It’s getting to that time of the year where the nights are drawing in and the clocks have gone back and by the time most of us get back from work it will be dark, but our dogs still need to have their daily walks.

The safety of both ourselves and our dogs is paramount and our advice to you at Lincs training – Dog Training Made Easy is to make sure that you and your dogs are highly visible

Both you and your dogs should wear high visibility jackets or light-coloured clothing with reflective bands or patches and your dog should have a reflective collar so that you can be seen by any approaching vehicles, both cars and bicycles, from a distance.

There are also many other proprietary visibility items, such as flashing collars, discs and leads available in all good Pet Shops and now also available in some supermarkets. Wearing these will help to ensure that you can be seen at distance by the traffic.

We are not great lovers of flexi-leads, whereas these may be all right in open spaces, on roads and pavements they can be lethal, as the dog can at any time just bolt into the road, chasing a cat, dog, bird , squirrel, a leaf or even a shadow into the path of an oncoming vehicle.

This is even more critical in the dark, as the oncoming vehicle will probably have less time to see you dog. Walk with your dog near to you , preferably to heel. If you’re walking on your own, keep to well-lit areas and also as another safety precaution, change your route from time to time.

Please remember to be a responsible dog owner and always pick up your dog’s poo, you should always carry a poo bag (and at least one spare) tro cover these eventualities, as dogs do what comes naturally and not always where you want them to.

There are now local by-laws in force, where you can be fined for not being in possession of a poo bag when walking your dog, even if your dog has not done its business. You must pick up after your dog everywhere, except on arable land, in the road where the speed limit exceeds 30mph and of course your own property. If caught, you could be liable to a fine of up to £1,000.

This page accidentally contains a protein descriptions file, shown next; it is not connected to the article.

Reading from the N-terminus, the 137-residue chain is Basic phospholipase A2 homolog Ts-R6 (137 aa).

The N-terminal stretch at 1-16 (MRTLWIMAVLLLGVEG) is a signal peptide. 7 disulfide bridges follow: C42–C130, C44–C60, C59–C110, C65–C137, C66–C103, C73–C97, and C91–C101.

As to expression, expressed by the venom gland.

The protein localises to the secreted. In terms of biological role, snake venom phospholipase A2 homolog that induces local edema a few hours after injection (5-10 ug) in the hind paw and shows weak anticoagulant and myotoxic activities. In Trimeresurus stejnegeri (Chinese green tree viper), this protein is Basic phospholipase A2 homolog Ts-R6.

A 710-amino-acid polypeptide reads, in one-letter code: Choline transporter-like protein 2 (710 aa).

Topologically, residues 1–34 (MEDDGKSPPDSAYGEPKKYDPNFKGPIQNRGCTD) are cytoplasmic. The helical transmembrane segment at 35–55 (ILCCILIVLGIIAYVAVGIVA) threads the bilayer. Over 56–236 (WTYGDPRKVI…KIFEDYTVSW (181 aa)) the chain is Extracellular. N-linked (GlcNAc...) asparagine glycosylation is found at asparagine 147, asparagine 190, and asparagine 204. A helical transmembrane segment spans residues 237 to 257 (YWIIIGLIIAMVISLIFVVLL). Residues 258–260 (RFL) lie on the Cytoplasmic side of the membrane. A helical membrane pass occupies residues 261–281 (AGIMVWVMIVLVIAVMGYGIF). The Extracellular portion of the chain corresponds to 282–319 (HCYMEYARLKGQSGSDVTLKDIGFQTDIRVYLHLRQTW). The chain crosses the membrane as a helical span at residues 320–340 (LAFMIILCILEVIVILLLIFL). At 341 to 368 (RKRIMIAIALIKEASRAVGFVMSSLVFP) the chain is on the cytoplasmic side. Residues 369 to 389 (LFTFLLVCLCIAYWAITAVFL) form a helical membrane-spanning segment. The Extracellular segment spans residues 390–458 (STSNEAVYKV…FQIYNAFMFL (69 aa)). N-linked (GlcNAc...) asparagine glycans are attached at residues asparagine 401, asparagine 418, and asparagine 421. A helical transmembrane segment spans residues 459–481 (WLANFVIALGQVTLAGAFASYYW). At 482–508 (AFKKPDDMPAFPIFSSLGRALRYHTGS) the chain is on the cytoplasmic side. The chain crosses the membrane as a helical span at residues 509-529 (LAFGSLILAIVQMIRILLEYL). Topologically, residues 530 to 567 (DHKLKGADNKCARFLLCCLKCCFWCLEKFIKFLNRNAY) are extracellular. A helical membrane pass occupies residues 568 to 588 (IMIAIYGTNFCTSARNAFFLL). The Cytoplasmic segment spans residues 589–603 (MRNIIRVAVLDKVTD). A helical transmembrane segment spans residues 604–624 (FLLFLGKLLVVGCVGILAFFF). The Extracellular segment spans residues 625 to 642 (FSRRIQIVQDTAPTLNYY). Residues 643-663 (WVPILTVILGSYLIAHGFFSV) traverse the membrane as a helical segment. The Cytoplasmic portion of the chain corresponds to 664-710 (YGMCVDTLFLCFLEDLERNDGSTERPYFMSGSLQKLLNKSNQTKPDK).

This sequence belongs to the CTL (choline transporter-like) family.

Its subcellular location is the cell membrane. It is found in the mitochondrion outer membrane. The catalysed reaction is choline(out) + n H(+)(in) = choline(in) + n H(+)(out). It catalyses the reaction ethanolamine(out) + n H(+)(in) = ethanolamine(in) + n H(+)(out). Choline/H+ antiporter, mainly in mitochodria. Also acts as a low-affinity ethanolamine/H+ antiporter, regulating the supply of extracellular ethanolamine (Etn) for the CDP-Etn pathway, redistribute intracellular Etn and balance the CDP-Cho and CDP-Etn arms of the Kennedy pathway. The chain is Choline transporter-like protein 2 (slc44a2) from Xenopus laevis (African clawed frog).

Another concern at this time of year are fireworks – no longer are these confined to the 5th November, they have already started and will be going off and on until the New Year. If you have a nervous dog and there is the likelihood of fireworks, don’t go for an evening walk, go for a walk in the morning or during the day, if you can. It is much better to miss a walk than to have a dog that will be scared to go out for an evening walk in the future.

Fireworks nowadays can be very noisy, so find a place where your dog can settle securely in the house, in his own cage or basket away from the noise if possible and give it all the reassurance it needs.

Not all dogs are frightened of the noise and flashes of the fireworks, within our own dogs we have those who will happily go out to watch the fireworks and others that bury themselves in their cages until the fireworks are long finished. If you are particularly concerned, we would suggest, that you ask your vet if there is any suitable medication available which may help to calm your dog down in these circumstances.

Another hazard that will soon be with us is the salt and other road treatments used to prevent or to de-ice the roads and footpaths. Please remember to wash your dog’s paws and feet after walking, to get rid of these salts, etc. which are toxic to dogs if ingested.

The dog’s natural reaction is to clean themselves up, which could lead to problems and necessitate treatment at the vets.

Please Keep Safe

Dog Training Spalding Puppy

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